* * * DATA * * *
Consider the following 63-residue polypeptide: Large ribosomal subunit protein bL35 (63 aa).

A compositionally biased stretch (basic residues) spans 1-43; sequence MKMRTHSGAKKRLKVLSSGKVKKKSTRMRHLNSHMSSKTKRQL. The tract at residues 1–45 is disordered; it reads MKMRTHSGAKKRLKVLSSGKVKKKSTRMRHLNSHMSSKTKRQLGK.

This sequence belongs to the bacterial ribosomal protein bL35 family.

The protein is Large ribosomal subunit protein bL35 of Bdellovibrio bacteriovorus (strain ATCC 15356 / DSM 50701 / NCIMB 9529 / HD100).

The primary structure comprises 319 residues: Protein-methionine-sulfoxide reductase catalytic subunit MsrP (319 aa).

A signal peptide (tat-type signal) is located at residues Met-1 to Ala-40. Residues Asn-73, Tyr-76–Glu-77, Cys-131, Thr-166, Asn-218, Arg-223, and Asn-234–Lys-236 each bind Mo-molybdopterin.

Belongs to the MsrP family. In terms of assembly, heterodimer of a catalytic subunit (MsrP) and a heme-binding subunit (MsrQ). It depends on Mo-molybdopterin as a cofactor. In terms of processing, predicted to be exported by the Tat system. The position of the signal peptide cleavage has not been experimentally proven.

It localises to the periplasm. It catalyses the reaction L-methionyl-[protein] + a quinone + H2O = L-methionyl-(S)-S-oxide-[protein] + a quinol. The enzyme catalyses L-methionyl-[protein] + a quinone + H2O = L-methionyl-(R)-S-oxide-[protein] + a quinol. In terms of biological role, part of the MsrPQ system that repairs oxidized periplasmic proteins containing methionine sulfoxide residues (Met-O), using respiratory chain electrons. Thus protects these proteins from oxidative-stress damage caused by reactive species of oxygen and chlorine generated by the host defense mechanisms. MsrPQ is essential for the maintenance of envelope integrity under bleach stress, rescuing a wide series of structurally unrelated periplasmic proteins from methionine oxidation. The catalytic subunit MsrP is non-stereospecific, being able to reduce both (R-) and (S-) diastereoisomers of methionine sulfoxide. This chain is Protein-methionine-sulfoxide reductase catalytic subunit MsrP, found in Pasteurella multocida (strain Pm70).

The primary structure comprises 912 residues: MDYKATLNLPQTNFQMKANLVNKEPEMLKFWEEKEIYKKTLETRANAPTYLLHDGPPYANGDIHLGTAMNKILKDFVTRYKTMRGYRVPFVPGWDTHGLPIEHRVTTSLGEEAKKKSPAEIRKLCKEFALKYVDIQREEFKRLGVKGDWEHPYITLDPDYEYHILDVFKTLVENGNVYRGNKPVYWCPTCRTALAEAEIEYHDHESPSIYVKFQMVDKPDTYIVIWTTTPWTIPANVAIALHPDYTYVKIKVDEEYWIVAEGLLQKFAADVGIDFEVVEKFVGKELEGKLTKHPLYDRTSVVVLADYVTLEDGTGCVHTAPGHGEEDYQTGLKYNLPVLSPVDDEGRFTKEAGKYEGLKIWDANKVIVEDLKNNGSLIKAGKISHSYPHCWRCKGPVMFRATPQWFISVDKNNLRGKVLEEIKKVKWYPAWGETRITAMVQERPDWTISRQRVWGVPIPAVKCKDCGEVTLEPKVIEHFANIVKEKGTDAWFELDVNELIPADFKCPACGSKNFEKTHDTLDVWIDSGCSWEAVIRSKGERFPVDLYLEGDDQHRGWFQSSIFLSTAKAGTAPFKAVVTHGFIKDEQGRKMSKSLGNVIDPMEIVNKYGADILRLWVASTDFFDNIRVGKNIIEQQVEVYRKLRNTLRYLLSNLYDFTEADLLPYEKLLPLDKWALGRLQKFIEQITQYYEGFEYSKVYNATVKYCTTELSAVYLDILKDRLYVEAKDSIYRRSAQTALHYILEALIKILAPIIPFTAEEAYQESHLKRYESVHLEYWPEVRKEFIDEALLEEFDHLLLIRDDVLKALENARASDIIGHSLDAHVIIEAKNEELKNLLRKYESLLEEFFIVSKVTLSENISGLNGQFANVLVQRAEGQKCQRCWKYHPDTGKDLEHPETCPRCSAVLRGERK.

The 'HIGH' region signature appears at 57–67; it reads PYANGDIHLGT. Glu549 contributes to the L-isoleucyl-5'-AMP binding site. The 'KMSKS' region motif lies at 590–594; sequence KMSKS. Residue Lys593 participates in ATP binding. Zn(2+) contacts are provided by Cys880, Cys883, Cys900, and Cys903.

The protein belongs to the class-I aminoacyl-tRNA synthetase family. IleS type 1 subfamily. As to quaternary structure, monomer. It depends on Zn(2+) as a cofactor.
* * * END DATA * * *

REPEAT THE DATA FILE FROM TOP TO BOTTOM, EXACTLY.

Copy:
Consider the following 63-residue polypeptide: Large ribosomal subunit protein bL35 (63 aa).

A compositionally biased stretch (basic residues) spans 1-43; sequence MKMRTHSGAKKRLKVLSSGKVKKKSTRMRHLNSHMSSKTKRQL. The tract at residues 1–45 is disordered; it reads MKMRTHSGAKKRLKVLSSGKVKKKSTRMRHLNSHMSSKTKRQLGK.

This sequence belongs to the bacterial ribosomal protein bL35 family.

The protein is Large ribosomal subunit protein bL35 of Bdellovibrio bacteriovorus (strain ATCC 15356 / DSM 50701 / NCIMB 9529 / HD100).

The primary structure comprises 319 residues: Protein-methionine-sulfoxide reductase catalytic subunit MsrP (319 aa).

A signal peptide (tat-type signal) is located at residues Met-1 to Ala-40. Residues Asn-73, Tyr-76–Glu-77, Cys-131, Thr-166, Asn-218, Arg-223, and Asn-234–Lys-236 each bind Mo-molybdopterin.

Belongs to the MsrP family. In terms of assembly, heterodimer of a catalytic subunit (MsrP) and a heme-binding subunit (MsrQ). It depends on Mo-molybdopterin as a cofactor. In terms of processing, predicted to be exported by the Tat system. The position of the signal peptide cleavage has not been experimentally proven.

It localises to the periplasm. It catalyses the reaction L-methionyl-[protein] + a quinone + H2O = L-methionyl-(S)-S-oxide-[protein] + a quinol. The enzyme catalyses L-methionyl-[protein] + a quinone + H2O = L-methionyl-(R)-S-oxide-[protein] + a quinol. In terms of biological role, part of the MsrPQ system that repairs oxidized periplasmic proteins containing methionine sulfoxide residues (Met-O), using respiratory chain electrons. Thus protects these proteins from oxidative-stress damage caused by reactive species of oxygen and chlorine generated by the host defense mechanisms. MsrPQ is essential for the maintenance of envelope integrity under bleach stress, rescuing a wide series of structurally unrelated periplasmic proteins from methionine oxidation. The catalytic subunit MsrP is non-stereospecific, being able to reduce both (R-) and (S-) diastereoisomers of methionine sulfoxide. This chain is Protein-methionine-sulfoxide reductase catalytic subunit MsrP, found in Pasteurella multocida (strain Pm70).

The primary structure comprises 912 residues: MDYKATLNLPQTNFQMKANLVNKEPEMLKFWEEKEIYKKTLETRANAPTYLLHDGPPYANGDIHLGTAMNKILKDFVTRYKTMRGYRVPFVPGWDTHGLPIEHRVTTSLGEEAKKKSPAEIRKLCKEFALKYVDIQREEFKRLGVKGDWEHPYITLDPDYEYHILDVFKTLVENGNVYRGNKPVYWCPTCRTALAEAEIEYHDHESPSIYVKFQMVDKPDTYIVIWTTTPWTIPANVAIALHPDYTYVKIKVDEEYWIVAEGLLQKFAADVGIDFEVVEKFVGKELEGKLTKHPLYDRTSVVVLADYVTLEDGTGCVHTAPGHGEEDYQTGLKYNLPVLSPVDDEGRFTKEAGKYEGLKIWDANKVIVEDLKNNGSLIKAGKISHSYPHCWRCKGPVMFRATPQWFISVDKNNLRGKVLEEIKKVKWYPAWGETRITAMVQERPDWTISRQRVWGVPIPAVKCKDCGEVTLEPKVIEHFANIVKEKGTDAWFELDVNELIPADFKCPACGSKNFEKTHDTLDVWIDSGCSWEAVIRSKGERFPVDLYLEGDDQHRGWFQSSIFLSTAKAGTAPFKAVVTHGFIKDEQGRKMSKSLGNVIDPMEIVNKYGADILRLWVASTDFFDNIRVGKNIIEQQVEVYRKLRNTLRYLLSNLYDFTEADLLPYEKLLPLDKWALGRLQKFIEQITQYYEGFEYSKVYNATVKYCTTELSAVYLDILKDRLYVEAKDSIYRRSAQTALHYILEALIKILAPIIPFTAEEAYQESHLKRYESVHLEYWPEVRKEFIDEALLEEFDHLLLIRDDVLKALENARASDIIGHSLDAHVIIEAKNEELKNLLRKYESLLEEFFIVSKVTLSENISGLNGQFANVLVQRAEGQKCQRCWKYHPDTGKDLEHPETCPRCSAVLRGERK.

The 'HIGH' region signature appears at 57–67; it reads PYANGDIHLGT. Glu549 contributes to the L-isoleucyl-5'-AMP binding site. The 'KMSKS' region motif lies at 590–594; sequence KMSKS. Residue Lys593 participates in ATP binding. Zn(2+) contacts are provided by Cys880, Cys883, Cys900, and Cys903.

The protein belongs to the class-I aminoacyl-tRNA synthetase family. IleS type 1 subfamily. As to quaternary structure, monomer. It depends on Zn(2+) as a cofactor.